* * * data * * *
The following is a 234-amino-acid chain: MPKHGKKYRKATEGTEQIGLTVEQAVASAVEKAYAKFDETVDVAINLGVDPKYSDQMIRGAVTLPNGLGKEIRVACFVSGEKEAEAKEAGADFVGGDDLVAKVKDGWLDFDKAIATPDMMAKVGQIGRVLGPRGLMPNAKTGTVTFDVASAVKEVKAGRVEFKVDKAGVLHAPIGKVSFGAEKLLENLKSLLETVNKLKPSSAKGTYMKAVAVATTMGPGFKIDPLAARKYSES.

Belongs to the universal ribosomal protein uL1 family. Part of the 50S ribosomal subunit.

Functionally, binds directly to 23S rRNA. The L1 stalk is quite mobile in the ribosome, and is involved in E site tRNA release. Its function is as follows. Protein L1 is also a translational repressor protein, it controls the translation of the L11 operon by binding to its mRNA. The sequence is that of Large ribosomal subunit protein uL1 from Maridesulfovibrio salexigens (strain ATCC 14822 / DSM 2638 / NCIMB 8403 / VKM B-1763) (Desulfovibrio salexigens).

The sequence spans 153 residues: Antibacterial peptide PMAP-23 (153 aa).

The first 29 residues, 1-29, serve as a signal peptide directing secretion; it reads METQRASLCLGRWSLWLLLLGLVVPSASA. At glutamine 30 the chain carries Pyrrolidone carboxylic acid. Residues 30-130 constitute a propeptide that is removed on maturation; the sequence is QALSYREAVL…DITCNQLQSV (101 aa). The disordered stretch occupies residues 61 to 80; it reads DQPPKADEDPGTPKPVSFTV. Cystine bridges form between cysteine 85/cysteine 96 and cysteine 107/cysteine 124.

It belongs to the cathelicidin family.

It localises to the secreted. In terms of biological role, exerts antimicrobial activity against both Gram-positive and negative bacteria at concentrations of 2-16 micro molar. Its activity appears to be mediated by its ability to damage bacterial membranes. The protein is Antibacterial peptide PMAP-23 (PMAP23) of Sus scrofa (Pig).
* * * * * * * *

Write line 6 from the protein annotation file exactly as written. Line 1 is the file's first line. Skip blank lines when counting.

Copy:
It belongs to the cathelicidin family.